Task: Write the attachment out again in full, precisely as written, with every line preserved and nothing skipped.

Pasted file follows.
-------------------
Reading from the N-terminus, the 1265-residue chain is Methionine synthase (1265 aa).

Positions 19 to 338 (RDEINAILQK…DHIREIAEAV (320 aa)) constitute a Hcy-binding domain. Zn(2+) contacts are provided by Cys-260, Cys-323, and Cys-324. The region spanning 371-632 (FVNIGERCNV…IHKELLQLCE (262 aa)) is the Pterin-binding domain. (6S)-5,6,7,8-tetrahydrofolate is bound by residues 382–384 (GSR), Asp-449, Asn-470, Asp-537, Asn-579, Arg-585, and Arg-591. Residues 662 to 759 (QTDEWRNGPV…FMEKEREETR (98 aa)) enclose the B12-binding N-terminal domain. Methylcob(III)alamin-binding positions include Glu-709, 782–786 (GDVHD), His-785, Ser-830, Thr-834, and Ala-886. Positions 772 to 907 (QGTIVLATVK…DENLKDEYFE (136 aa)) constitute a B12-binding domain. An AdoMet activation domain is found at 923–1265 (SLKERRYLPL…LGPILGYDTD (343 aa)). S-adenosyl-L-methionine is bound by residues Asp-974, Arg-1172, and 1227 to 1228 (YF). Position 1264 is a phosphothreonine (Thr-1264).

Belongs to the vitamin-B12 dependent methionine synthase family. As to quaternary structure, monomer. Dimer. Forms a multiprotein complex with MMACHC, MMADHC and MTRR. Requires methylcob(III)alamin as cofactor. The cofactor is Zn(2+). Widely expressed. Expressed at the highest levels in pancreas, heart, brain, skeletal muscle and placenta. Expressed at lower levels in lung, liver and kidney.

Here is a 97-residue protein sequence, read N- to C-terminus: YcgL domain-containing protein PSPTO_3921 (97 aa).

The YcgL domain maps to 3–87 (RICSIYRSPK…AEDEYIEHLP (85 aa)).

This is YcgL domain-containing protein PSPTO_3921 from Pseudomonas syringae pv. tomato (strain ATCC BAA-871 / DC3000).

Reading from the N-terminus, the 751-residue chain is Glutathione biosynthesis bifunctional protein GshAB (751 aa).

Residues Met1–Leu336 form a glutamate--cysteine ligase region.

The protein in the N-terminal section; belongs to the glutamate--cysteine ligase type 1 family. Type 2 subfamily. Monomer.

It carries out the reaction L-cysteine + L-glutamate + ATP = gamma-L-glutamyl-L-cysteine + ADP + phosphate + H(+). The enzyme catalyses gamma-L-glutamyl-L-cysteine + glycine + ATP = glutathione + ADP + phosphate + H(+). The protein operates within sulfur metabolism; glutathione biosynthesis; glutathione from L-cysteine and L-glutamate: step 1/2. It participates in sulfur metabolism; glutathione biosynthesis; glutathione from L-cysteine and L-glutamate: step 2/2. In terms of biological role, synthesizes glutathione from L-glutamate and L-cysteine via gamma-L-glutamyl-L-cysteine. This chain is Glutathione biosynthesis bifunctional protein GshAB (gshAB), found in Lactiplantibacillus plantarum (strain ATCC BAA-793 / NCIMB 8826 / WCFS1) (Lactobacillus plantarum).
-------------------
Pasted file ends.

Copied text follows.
Reading from the N-terminus, the 1265-residue chain is Methionine synthase (1265 aa).

Positions 19 to 338 (RDEINAILQK…DHIREIAEAV (320 aa)) constitute a Hcy-binding domain. Zn(2+) contacts are provided by Cys-260, Cys-323, and Cys-324. The region spanning 371-632 (FVNIGERCNV…IHKELLQLCE (262 aa)) is the Pterin-binding domain. (6S)-5,6,7,8-tetrahydrofolate is bound by residues 382–384 (GSR), Asp-449, Asn-470, Asp-537, Asn-579, Arg-585, and Arg-591. Residues 662 to 759 (QTDEWRNGPV…FMEKEREETR (98 aa)) enclose the B12-binding N-terminal domain. Methylcob(III)alamin-binding positions include Glu-709, 782–786 (GDVHD), His-785, Ser-830, Thr-834, and Ala-886. Positions 772 to 907 (QGTIVLATVK…DENLKDEYFE (136 aa)) constitute a B12-binding domain. An AdoMet activation domain is found at 923–1265 (SLKERRYLPL…LGPILGYDTD (343 aa)). S-adenosyl-L-methionine is bound by residues Asp-974, Arg-1172, and 1227 to 1228 (YF). Position 1264 is a phosphothreonine (Thr-1264).

Belongs to the vitamin-B12 dependent methionine synthase family. As to quaternary structure, monomer. Dimer. Forms a multiprotein complex with MMACHC, MMADHC and MTRR. Requires methylcob(III)alamin as cofactor. The cofactor is Zn(2+). Widely expressed. Expressed at the highest levels in pancreas, heart, brain, skeletal muscle and placenta. Expressed at lower levels in lung, liver and kidney.

Here is a 97-residue protein sequence, read N- to C-terminus: YcgL domain-containing protein PSPTO_3921 (97 aa).

The YcgL domain maps to 3–87 (RICSIYRSPK…AEDEYIEHLP (85 aa)).

This is YcgL domain-containing protein PSPTO_3921 from Pseudomonas syringae pv. tomato (strain ATCC BAA-871 / DC3000).

Reading from the N-terminus, the 751-residue chain is Glutathione biosynthesis bifunctional protein GshAB (751 aa).

Residues Met1–Leu336 form a glutamate--cysteine ligase region.

The protein in the N-terminal section; belongs to the glutamate--cysteine ligase type 1 family. Type 2 subfamily. Monomer.

It carries out the reaction L-cysteine + L-glutamate + ATP = gamma-L-glutamyl-L-cysteine + ADP + phosphate + H(+). The enzyme catalyses gamma-L-glutamyl-L-cysteine + glycine + ATP = glutathione + ADP + phosphate + H(+). The protein operates within sulfur metabolism; glutathione biosynthesis; glutathione from L-cysteine and L-glutamate: step 1/2. It participates in sulfur metabolism; glutathione biosynthesis; glutathione from L-cysteine and L-glutamate: step 2/2. In terms of biological role, synthesizes glutathione from L-glutamate and L-cysteine via gamma-L-glutamyl-L-cysteine. This chain is Glutathione biosynthesis bifunctional protein GshAB (gshAB), found in Lactiplantibacillus plantarum (strain ATCC BAA-793 / NCIMB 8826 / WCFS1) (Lactobacillus plantarum).